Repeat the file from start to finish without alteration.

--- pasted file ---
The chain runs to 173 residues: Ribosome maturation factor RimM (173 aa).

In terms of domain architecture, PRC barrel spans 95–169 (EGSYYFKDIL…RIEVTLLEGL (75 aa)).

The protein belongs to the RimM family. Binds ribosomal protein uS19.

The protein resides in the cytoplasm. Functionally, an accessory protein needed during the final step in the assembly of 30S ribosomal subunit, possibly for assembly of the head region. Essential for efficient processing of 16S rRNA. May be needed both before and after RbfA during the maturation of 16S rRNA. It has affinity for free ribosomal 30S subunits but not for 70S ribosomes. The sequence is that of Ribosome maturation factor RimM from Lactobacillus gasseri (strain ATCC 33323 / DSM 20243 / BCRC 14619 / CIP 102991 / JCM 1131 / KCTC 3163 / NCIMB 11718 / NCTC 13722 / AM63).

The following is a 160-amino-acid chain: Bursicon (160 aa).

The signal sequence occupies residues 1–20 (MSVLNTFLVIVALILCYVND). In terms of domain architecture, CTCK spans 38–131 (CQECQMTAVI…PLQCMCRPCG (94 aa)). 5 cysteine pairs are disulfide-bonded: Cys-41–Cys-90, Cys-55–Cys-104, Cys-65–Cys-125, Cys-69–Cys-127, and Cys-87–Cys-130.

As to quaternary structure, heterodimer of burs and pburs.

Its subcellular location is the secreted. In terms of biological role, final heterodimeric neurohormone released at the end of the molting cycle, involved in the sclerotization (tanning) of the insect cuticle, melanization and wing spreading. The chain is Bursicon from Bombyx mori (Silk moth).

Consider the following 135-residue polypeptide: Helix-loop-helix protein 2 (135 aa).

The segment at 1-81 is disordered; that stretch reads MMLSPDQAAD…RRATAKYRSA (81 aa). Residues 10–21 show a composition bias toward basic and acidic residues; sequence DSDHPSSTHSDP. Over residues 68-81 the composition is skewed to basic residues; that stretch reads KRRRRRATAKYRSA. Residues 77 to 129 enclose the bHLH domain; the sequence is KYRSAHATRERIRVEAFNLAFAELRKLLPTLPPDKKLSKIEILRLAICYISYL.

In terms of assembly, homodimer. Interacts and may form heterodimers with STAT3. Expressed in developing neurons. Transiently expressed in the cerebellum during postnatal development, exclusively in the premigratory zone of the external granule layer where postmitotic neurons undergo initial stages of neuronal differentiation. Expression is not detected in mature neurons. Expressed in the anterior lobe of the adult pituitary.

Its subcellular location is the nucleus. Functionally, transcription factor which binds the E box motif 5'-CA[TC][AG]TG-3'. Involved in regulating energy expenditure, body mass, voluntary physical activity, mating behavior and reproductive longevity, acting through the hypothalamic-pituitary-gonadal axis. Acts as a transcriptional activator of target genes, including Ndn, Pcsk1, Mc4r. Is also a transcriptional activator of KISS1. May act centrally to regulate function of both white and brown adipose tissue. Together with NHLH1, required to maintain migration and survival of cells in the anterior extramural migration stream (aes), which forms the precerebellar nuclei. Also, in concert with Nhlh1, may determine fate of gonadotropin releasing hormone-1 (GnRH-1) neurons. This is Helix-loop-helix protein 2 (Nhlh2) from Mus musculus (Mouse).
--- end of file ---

The chain runs to 173 residues: Ribosome maturation factor RimM (173 aa).

In terms of domain architecture, PRC barrel spans 95–169 (EGSYYFKDIL…RIEVTLLEGL (75 aa)).

The protein belongs to the RimM family. Binds ribosomal protein uS19.

The protein resides in the cytoplasm. Functionally, an accessory protein needed during the final step in the assembly of 30S ribosomal subunit, possibly for assembly of the head region. Essential for efficient processing of 16S rRNA. May be needed both before and after RbfA during the maturation of 16S rRNA. It has affinity for free ribosomal 30S subunits but not for 70S ribosomes. The sequence is that of Ribosome maturation factor RimM from Lactobacillus gasseri (strain ATCC 33323 / DSM 20243 / BCRC 14619 / CIP 102991 / JCM 1131 / KCTC 3163 / NCIMB 11718 / NCTC 13722 / AM63).

The following is a 160-amino-acid chain: Bursicon (160 aa).

The signal sequence occupies residues 1–20 (MSVLNTFLVIVALILCYVND). In terms of domain architecture, CTCK spans 38–131 (CQECQMTAVI…PLQCMCRPCG (94 aa)). 5 cysteine pairs are disulfide-bonded: Cys-41–Cys-90, Cys-55–Cys-104, Cys-65–Cys-125, Cys-69–Cys-127, and Cys-87–Cys-130.

As to quaternary structure, heterodimer of burs and pburs.

Its subcellular location is the secreted. In terms of biological role, final heterodimeric neurohormone released at the end of the molting cycle, involved in the sclerotization (tanning) of the insect cuticle, melanization and wing spreading. The chain is Bursicon from Bombyx mori (Silk moth).

Consider the following 135-residue polypeptide: Helix-loop-helix protein 2 (135 aa).

The segment at 1-81 is disordered; that stretch reads MMLSPDQAAD…RRATAKYRSA (81 aa). Residues 10–21 show a composition bias toward basic and acidic residues; sequence DSDHPSSTHSDP. Over residues 68-81 the composition is skewed to basic residues; that stretch reads KRRRRRATAKYRSA. Residues 77 to 129 enclose the bHLH domain; the sequence is KYRSAHATRERIRVEAFNLAFAELRKLLPTLPPDKKLSKIEILRLAICYISYL.

In terms of assembly, homodimer. Interacts and may form heterodimers with STAT3. Expressed in developing neurons. Transiently expressed in the cerebellum during postnatal development, exclusively in the premigratory zone of the external granule layer where postmitotic neurons undergo initial stages of neuronal differentiation. Expression is not detected in mature neurons. Expressed in the anterior lobe of the adult pituitary.

Its subcellular location is the nucleus. Functionally, transcription factor which binds the E box motif 5'-CA[TC][AG]TG-3'. Involved in regulating energy expenditure, body mass, voluntary physical activity, mating behavior and reproductive longevity, acting through the hypothalamic-pituitary-gonadal axis. Acts as a transcriptional activator of target genes, including Ndn, Pcsk1, Mc4r. Is also a transcriptional activator of KISS1. May act centrally to regulate function of both white and brown adipose tissue. Together with NHLH1, required to maintain migration and survival of cells in the anterior extramural migration stream (aes), which forms the precerebellar nuclei. Also, in concert with Nhlh1, may determine fate of gonadotropin releasing hormone-1 (GnRH-1) neurons. This is Helix-loop-helix protein 2 (Nhlh2) from Mus musculus (Mouse).